Never thought of the issue that way. I guess that it takes a women to get another perspective on things? Given that, pity there are not more women in parliament offering more perspective, because as a white middle-class male, I am hearty sick of hearing that particular view.

    You’re comment on the Greens, HR, is smack on the money. It fits in with GR’s piece about UK Labour… they should start advocating for votes beyond their patch.

  4. Decorum

    I think this is a bit misty-eyed with respect to Lambie, who is no less venal that the rest, in my view. She, too, is in Parliament solely to boost her own identity-clan; it’s just that her clan (ex-ADF, proudly know-nothing, “battlers”) are different to the usual lot (University-educated, UMC, lawyers, business people, “knowledge professionals” etc.)

  5. Dog's Breakfast

    Ah yeah, a prissy green, really reaches out to me to vote for them.

    Well said HR, I want substance, not moralising.

  6. klewso

    A stunted development.
    Like taking a baby to a movie?
    Next she could change the nappies on George’s stool – with what he sprays around there …..?

    1. zut alors

      ‘Like taking a baby to a movie?’

      Spot on, klewie

    2. Steve

      The key difference is that the cinema is a quiet space in which the presence of a crying baby can be distracting. In parliament, on the other hand, a crying baby would a) be a blessed relief from the rest of the bleating in the chamber, and b) be offering a superior level of discourse. Vote 1 baby.

  7. Lesley Graham

    Well said HR. I suspect that our parliament has issues now that women have moved further into the spotlight & are in the workforce & expecting a better deal, from the predominantly old, rich, white men that want to maintain control. The Greens though are at that stage where they need to make their intentions clear, are they going to move from their moralising position into a party that actually can take on the Coalition & the ALP, that as yet remains to be seen.

  8. Dion Giles

    Well said Ms Razer.

  9. Draco Houston

    Good point about teens, there’s nothing wrong with thinking about what you are to the world per se.

    The professional/managerial class seems to have cherry picked these identitarian theories and gone ‘Holy crap, it turns out my personal advancement is for the good of humanity!’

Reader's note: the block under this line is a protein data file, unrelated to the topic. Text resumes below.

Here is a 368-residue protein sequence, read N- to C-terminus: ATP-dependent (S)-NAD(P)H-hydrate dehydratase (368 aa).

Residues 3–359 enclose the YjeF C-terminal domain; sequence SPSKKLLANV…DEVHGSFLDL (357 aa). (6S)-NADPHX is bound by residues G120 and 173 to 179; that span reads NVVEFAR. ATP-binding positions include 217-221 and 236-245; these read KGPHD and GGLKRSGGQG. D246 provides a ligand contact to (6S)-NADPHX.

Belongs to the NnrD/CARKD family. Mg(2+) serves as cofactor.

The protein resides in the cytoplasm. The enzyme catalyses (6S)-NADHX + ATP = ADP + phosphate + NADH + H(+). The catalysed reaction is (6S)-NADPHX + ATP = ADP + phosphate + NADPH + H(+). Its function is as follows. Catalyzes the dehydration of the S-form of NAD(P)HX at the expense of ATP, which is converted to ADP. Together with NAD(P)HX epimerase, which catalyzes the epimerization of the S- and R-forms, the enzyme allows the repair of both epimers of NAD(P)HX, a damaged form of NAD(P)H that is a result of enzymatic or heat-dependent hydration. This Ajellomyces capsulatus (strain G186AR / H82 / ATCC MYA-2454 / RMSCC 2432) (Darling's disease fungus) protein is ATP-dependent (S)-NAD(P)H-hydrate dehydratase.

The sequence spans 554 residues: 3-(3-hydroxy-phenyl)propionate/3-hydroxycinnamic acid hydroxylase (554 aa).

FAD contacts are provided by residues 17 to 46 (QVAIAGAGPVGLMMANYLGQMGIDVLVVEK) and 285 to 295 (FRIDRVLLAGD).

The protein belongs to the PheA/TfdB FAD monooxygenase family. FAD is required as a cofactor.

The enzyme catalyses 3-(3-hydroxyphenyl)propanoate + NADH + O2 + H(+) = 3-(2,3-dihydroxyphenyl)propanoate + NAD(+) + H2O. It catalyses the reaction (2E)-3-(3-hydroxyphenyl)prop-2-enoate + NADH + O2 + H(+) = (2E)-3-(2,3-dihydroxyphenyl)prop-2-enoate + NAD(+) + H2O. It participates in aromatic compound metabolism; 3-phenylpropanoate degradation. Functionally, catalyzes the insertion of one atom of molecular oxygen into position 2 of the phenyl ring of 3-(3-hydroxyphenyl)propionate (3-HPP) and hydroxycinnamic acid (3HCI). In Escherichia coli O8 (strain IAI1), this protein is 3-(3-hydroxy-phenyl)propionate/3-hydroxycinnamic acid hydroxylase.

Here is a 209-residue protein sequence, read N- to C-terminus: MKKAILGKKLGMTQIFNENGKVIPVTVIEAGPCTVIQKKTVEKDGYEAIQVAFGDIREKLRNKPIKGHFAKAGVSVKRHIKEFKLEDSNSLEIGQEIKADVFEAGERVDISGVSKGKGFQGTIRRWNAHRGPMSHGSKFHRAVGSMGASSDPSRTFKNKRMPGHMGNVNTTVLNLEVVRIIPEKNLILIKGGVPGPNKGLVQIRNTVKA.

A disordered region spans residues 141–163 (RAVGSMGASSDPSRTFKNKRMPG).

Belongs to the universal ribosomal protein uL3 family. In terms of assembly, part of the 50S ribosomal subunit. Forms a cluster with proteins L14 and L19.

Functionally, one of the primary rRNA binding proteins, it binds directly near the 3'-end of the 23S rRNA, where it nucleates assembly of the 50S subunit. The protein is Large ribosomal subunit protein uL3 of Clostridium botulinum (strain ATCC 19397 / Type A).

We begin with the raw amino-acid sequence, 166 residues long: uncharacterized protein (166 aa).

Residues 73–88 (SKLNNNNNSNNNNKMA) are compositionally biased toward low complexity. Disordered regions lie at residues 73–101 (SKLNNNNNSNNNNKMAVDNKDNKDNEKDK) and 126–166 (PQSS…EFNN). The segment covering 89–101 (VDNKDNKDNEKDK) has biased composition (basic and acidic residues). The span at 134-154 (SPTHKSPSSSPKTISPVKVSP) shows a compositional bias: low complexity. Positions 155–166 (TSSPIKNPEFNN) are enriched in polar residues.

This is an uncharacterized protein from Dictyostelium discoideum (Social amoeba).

I guess it shouldn’t be too surprising that the critiques of identity politics didn’t hit their mark. It seems to not be much different from telling someone their moral compass is out of whack. Everyone always think their plan to fix the world owns. I know I do. I got the best plan, a big beautiful plan, and no one appreciates it because they’re stoopid and jealous of my yuuuuge hands. Sad!

  10. crakeka

    Having read this article and the comments below I feel as though I must have fallen asleep and woken in some alternative universe. I certainly feel I must be missing something here. Surely identifying and challenging the victimisation/persecution, oppression of a group, or those who hold different beliefs/views is a Green policy? Each small step must count.
    Hanson Young was thrown out of the senate for breast feeding not very long ago, the decriminalisation of abortion in NSW was today set back at least another decade, so surely that Larissa has achieved and demonstrated the right to breast feed in parliament is a victory to be noted as a step forward in improving women’s rights in the workplace?

    1. CathyS

      Do you honestly think that the sort of privileges you get as a Senator, in terms of salary, perks and conditions, trickle down to all workers?

      1. kate dillon

        No, but I also don’t think that gains of class politics or the left have ever automatically, genuinely included women or working mums either. I’ve been in unions that were awful to working mums, so I wouldn’t take it for granted that problems are solved for mums by either class or parenting rights being solved by themselves.

        1. CathyS

          Of course not. But the unique conditions afforded to the very elite (politicians) is hardly a gain for any other female worker.